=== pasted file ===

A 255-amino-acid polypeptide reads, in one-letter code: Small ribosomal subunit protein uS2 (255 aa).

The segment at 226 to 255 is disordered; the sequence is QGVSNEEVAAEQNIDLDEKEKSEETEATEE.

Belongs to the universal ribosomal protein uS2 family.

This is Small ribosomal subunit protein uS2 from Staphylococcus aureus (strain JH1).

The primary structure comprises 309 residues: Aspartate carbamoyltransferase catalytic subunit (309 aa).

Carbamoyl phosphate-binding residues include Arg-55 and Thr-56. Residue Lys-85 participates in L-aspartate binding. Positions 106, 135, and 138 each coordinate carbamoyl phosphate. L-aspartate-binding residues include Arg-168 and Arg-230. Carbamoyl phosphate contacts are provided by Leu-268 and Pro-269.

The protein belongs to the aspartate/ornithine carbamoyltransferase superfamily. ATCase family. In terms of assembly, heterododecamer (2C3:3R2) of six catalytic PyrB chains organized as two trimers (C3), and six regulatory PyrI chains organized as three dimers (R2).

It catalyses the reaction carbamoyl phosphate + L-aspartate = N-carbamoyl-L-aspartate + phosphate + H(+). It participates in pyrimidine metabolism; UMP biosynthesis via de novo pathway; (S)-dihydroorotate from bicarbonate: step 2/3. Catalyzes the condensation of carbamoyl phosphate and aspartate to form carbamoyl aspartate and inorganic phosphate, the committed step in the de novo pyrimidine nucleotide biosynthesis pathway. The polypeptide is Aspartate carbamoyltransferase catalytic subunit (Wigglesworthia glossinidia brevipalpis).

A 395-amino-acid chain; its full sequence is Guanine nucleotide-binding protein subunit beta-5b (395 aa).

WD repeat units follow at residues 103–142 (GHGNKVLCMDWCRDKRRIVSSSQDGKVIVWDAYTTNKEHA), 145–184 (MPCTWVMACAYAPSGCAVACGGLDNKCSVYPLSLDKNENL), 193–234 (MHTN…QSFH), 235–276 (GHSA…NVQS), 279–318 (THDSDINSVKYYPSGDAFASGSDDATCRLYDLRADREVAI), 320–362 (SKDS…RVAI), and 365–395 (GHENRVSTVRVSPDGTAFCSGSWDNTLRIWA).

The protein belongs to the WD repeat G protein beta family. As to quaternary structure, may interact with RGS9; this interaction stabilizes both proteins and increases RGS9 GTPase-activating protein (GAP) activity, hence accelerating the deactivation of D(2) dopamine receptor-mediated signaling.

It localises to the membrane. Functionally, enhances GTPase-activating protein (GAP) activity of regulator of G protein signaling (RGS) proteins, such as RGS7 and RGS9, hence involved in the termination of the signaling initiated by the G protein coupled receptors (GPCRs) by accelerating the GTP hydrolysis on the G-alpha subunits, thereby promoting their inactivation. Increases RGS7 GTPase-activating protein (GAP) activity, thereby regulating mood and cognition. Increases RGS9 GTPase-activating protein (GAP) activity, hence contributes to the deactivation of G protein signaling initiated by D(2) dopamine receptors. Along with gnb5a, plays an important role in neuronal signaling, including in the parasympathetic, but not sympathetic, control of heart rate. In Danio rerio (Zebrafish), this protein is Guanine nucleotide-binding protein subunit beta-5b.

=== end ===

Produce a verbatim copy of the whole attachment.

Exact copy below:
A 255-amino-acid polypeptide reads, in one-letter code: Small ribosomal subunit protein uS2 (255 aa).

The segment at 226 to 255 is disordered; the sequence is QGVSNEEVAAEQNIDLDEKEKSEETEATEE.

Belongs to the universal ribosomal protein uS2 family.

This is Small ribosomal subunit protein uS2 from Staphylococcus aureus (strain JH1).

The primary structure comprises 309 residues: Aspartate carbamoyltransferase catalytic subunit (309 aa).

Carbamoyl phosphate-binding residues include Arg-55 and Thr-56. Residue Lys-85 participates in L-aspartate binding. Positions 106, 135, and 138 each coordinate carbamoyl phosphate. L-aspartate-binding residues include Arg-168 and Arg-230. Carbamoyl phosphate contacts are provided by Leu-268 and Pro-269.

The protein belongs to the aspartate/ornithine carbamoyltransferase superfamily. ATCase family. In terms of assembly, heterododecamer (2C3:3R2) of six catalytic PyrB chains organized as two trimers (C3), and six regulatory PyrI chains organized as three dimers (R2).

It catalyses the reaction carbamoyl phosphate + L-aspartate = N-carbamoyl-L-aspartate + phosphate + H(+). It participates in pyrimidine metabolism; UMP biosynthesis via de novo pathway; (S)-dihydroorotate from bicarbonate: step 2/3. Catalyzes the condensation of carbamoyl phosphate and aspartate to form carbamoyl aspartate and inorganic phosphate, the committed step in the de novo pyrimidine nucleotide biosynthesis pathway. The polypeptide is Aspartate carbamoyltransferase catalytic subunit (Wigglesworthia glossinidia brevipalpis).

A 395-amino-acid chain; its full sequence is Guanine nucleotide-binding protein subunit beta-5b (395 aa).

WD repeat units follow at residues 103–142 (GHGNKVLCMDWCRDKRRIVSSSQDGKVIVWDAYTTNKEHA), 145–184 (MPCTWVMACAYAPSGCAVACGGLDNKCSVYPLSLDKNENL), 193–234 (MHTN…QSFH), 235–276 (GHSA…NVQS), 279–318 (THDSDINSVKYYPSGDAFASGSDDATCRLYDLRADREVAI), 320–362 (SKDS…RVAI), and 365–395 (GHENRVSTVRVSPDGTAFCSGSWDNTLRIWA).

The protein belongs to the WD repeat G protein beta family. As to quaternary structure, may interact with RGS9; this interaction stabilizes both proteins and increases RGS9 GTPase-activating protein (GAP) activity, hence accelerating the deactivation of D(2) dopamine receptor-mediated signaling.

It localises to the membrane. Functionally, enhances GTPase-activating protein (GAP) activity of regulator of G protein signaling (RGS) proteins, such as RGS7 and RGS9, hence involved in the termination of the signaling initiated by the G protein coupled receptors (GPCRs) by accelerating the GTP hydrolysis on the G-alpha subunits, thereby promoting their inactivation. Increases RGS7 GTPase-activating protein (GAP) activity, thereby regulating mood and cognition. Increases RGS9 GTPase-activating protein (GAP) activity, hence contributes to the deactivation of G protein signaling initiated by D(2) dopamine receptors. Along with gnb5a, plays an important role in neuronal signaling, including in the parasympathetic, but not sympathetic, control of heart rate. In Danio rerio (Zebrafish), this protein is Guanine nucleotide-binding protein subunit beta-5b.